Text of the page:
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Ebola-Marburg Vaccine Development, Testing Contract Awarded

Ebola health care workers

Ebola health care workers in Guinea (European Commission-ECHO/USIAD)

31 October 2014. A biodefense unit of the U.S. Department of Defense awarded a contract to vaccine maker Profectus BioSciences Inc. for development and testing of a vaccine protecting against the two major Ebola strains and related Marburg viruses. The $9.5 million contract with the Baltimore company came from DoD’s Medical Countermeasure Systems-Joint Vaccine Acquisition Program, through Battelle Memorial Institute.

The work involves further development and preclinical testing of a single vaccine protecting against the Zaire and Sudan strains of Ebola, as well as the related hemorrhagic Marburg virus. Preclinical testing is expected to lead to an investigational new drug application with the U.S. Food and Drug Administration to conduct human clinical trials of the vaccine. FDA is authorized to grant emergency approval for clinical trials in situations where conditions call for a rapid decision.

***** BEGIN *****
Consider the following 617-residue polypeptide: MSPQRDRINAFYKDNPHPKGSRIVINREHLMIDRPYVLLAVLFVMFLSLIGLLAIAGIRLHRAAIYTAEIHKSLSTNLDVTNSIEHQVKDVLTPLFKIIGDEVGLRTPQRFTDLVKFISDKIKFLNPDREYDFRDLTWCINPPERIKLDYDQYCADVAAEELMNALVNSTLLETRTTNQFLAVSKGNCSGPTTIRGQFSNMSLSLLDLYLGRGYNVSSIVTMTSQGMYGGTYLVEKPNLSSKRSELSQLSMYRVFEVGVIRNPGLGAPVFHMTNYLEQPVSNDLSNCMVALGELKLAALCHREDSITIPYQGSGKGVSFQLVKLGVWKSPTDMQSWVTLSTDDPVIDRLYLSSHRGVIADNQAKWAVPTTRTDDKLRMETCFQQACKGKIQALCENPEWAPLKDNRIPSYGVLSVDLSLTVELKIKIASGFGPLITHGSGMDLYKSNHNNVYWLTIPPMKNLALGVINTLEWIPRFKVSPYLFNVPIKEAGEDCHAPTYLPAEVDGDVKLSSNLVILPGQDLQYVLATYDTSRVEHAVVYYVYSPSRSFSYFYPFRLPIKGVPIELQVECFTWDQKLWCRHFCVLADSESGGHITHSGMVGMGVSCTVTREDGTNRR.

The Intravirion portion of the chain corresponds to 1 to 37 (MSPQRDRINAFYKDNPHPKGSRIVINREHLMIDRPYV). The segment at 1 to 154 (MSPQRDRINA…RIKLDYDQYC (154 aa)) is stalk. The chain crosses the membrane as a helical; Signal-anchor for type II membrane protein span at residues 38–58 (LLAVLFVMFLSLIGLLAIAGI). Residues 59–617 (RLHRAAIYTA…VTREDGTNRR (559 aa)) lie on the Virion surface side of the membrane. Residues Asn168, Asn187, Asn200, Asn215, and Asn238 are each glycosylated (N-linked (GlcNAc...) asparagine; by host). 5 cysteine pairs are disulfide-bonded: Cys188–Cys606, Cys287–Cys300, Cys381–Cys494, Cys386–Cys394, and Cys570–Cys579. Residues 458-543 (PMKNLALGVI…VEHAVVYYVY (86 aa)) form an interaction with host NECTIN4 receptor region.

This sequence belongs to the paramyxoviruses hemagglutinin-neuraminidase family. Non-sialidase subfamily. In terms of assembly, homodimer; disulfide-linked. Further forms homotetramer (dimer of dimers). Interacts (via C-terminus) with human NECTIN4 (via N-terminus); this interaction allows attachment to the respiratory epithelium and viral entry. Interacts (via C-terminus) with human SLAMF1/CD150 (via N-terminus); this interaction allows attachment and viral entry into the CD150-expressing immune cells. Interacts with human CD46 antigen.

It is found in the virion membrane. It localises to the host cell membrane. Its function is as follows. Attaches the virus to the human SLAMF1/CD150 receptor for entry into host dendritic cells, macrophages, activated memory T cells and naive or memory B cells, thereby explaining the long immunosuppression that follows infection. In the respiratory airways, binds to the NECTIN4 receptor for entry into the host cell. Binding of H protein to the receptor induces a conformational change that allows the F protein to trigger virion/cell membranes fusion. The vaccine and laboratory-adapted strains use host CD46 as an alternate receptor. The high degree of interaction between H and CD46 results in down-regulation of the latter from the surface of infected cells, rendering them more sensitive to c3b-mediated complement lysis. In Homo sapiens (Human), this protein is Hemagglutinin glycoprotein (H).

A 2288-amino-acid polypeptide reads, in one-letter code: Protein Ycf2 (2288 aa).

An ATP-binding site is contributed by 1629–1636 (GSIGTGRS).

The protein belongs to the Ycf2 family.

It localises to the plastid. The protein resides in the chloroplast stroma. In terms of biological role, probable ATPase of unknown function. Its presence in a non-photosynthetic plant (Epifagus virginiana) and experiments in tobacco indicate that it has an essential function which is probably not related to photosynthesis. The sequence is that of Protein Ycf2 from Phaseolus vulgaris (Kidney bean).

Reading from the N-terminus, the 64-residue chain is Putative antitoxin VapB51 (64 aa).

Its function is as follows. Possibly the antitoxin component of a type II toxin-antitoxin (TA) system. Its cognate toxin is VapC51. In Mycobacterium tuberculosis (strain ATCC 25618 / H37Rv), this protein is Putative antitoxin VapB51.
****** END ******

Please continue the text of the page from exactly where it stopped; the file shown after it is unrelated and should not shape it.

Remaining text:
Profectus BioSciences’ vaccine technology is licensed from research at the lab of Yale University virologist John Rose that genetically engineers viruses to reduce their effect, while providing a delivery mechanism safe for humans. Used alone the technology, says Profectus, leads to rapid expansion of immune-system B cells, and with an engineered DNA booster, also stimulates T cell production. The company first applied this technology to a vaccine for HIV that in preclinical and early clinical studies is shown to be safe and induce an immune response in both HIV-positive and negative individuals.

About 5 years ago, Profectus began work on applying this technology to Ebola and Marburg viruses, with Thomas Geisbert at the University of Texas Galveston National Laboratories and Heinz Feldmann at NIH’s Rocky Mountain Laboratories in Montana. The collaboration, says the company, led to studies with lab rodents and monkeys showing single doses of the vaccines protecting against the Ebola Zaire strain and Marburg viruses, up to 1,000 times the lethal exposure.

Including the new contract, Profectus received $37.4 million for development of Ebola vaccines since March 2014 from DoD, NIH, and other agencies. The most recent contract, of $8.6 million, was awarded on 22 October from the Biomedical Advanced Research and Development Authority in Department of Health and Human Services to advance Profectus’s vaccine for the Ebola Zaire strain into clinical trials.

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